Price Dynamics in sequential auctions. New evidence using art auction data
We analyze the price structure of sequential auctions of modern and contemporary art that took place in Italy during the period 1983-96. Contrary to previous empirical studies, we do not find any “afternoon” effect - i.e., a decline of auction prices relative to their estimates. If anything, we find the opposite, or “morning”, effect. Our results are robust to different econometric specifications. Taking into consideration the possible dynamic nature of price determination, we propose an interpretation of the empirical results that encompasses previous contributions.
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- Ashenfelter, Orley & Genesove, David, 1992.
"Testing for Price Anomalies in Real-Estate Auctions,"
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- Alan Beggs & Kathryn Graddy, 1997. "Declining Values and the Afternoon Effect: Evidence from Art Auctions," RAND Journal of Economics, The RAND Corporation, vol. 28(3), pages 544-565, Autumn.
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- Robert Ekelund & Rand Ressler & John Watson, 1998. "Estimates, Bias and “No Sales” in Latin-American Art Auctions, 1977–1996," Journal of Cultural Economics, Springer;The Association for Cultural Economics International, vol. 22(1), pages 33-42, March.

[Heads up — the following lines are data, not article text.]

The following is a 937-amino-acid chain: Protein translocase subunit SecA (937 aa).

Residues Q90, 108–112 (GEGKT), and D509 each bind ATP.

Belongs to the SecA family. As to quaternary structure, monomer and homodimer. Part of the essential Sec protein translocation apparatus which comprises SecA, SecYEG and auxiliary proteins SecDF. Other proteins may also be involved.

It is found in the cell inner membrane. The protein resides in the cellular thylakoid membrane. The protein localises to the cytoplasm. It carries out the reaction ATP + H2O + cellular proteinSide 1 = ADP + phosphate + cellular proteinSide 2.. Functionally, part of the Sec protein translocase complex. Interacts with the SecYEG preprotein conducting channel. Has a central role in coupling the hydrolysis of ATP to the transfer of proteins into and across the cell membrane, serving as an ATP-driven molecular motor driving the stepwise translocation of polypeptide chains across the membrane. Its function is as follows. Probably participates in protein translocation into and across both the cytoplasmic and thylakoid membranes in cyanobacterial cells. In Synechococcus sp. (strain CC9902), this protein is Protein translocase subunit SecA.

- Gale, I. & Hausch, D., 1992. "Bottom-Fishing and Declining Prices in Sequential Auctions," Working papers 9215, Wisconsin Madison - Social Systems.
- McAfee R. Preston & Vincent Daniel, 1993. "The Declining Price Anomaly," Journal of Economic Theory, Elsevier, vol. 60(1), pages 191-212, June.
- Gale Ian L. & Hausch Donald B., 1994. "Bottom-Fishing and Declining Prices in Sequential Auctions," Games and Economic Behavior, Elsevier, vol. 7(3), pages 318-331, November. Full references (including those not matched with items on IDEAS)
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